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In this alternate scenario, there is a clear ecological distinction between broad-leaved deciduous trees and coniferous trees based solely on altitude. The broad-leaves and other angiosperms are the exclusive plants of the lowlands whereas conifers could be found only on the cooler, drier highlands. This scenario is based on the observation that conifers are adapted to more extreme environments than broad-leaves:

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So the question is, at what point in basic altitude does the climate become "cooler" and "drier" enough for conifers to take over the broad-leaves?

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  • $\begingroup$ Looking just at the title I couldn't help but think of a song by Rush. $\endgroup$ – Renan Jul 29 '16 at 15:18
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It varies by climate and temperature.

The Moesa valley in the Swiss cantons of Graubünden and Ticino offers a perfect example of a transistion between alpine coniferous and Mediterranean delicious vegetation

Notice the border between coniferous and delicious trees in the right part of the picture. Still high up in the valley.

The town of Mesocco in the middle part of the valley. Dedicious vegetation starts to become prevalent.

Further down it becomes hot enough for wine.

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In first place, keep in mind that there are a lot of lowland conifers all over the world.

Anyway, we can restrict the question to subalpine and subpolar forests, which basically consist on conifers. Then the altitude depends mostly on latitude. In northern Eurasia or Canada taiga is found at sea level, but in southern Europe it starts at about 1600 m. At lower latitudes it starts even higher.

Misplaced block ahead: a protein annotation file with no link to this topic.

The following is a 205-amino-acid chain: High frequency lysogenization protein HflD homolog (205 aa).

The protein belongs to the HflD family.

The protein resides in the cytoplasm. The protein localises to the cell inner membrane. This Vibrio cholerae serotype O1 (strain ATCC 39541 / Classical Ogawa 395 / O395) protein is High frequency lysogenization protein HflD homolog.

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The way to answer your question is through research. I won't do it, but I'll tell you how I would do it if I wanted to.

Here and here are a list of all subtropical and temperate conifer forests. I didn't link boreal forest/taiga since thats not what you are asking about. The WWF descriptions of each biome usally will give you an altitude range for that biome. Here is map of all the world's biomes. From it you can figure out the latitude range for all the world's biomes.

If were into researching this, I would look up all the coniferous forests and put their minimum altitude and minimum latitude in a spreadsheet, then make a plot. You should get a trend line that maps the altitude and latitude for which coniferous forests make sense.

Also keep in mind, that though presence of conifers is positively correlated with drop in temperature, the same is probably not true about moisture. The mountain conifer forests of SW China get tons of monsoon rain, the temperate rainforests of Pacific Northwest and Chile are confierous, much of Japan is very wet and conferous, North Florida/South Georgia is all pine trees and plenty wet, etc. So conifers are not specifically adapted for cold and dry....just cold.

Also, as the example from North Florida shows, pine trees can be mysterious. This is a pine dominated landscape, but a couple hundred miles west in Louisiana there is the same (exact) climate, with broadleaf forests of live oak, tupelo, and hickory. What gives? In that case, its probably soil: pines do better on sandy Ultisols of the Gulf Coast Plain, while the broadleaves trees outcompete them on the alluvial Inceptisols of the Mississippi Delta.

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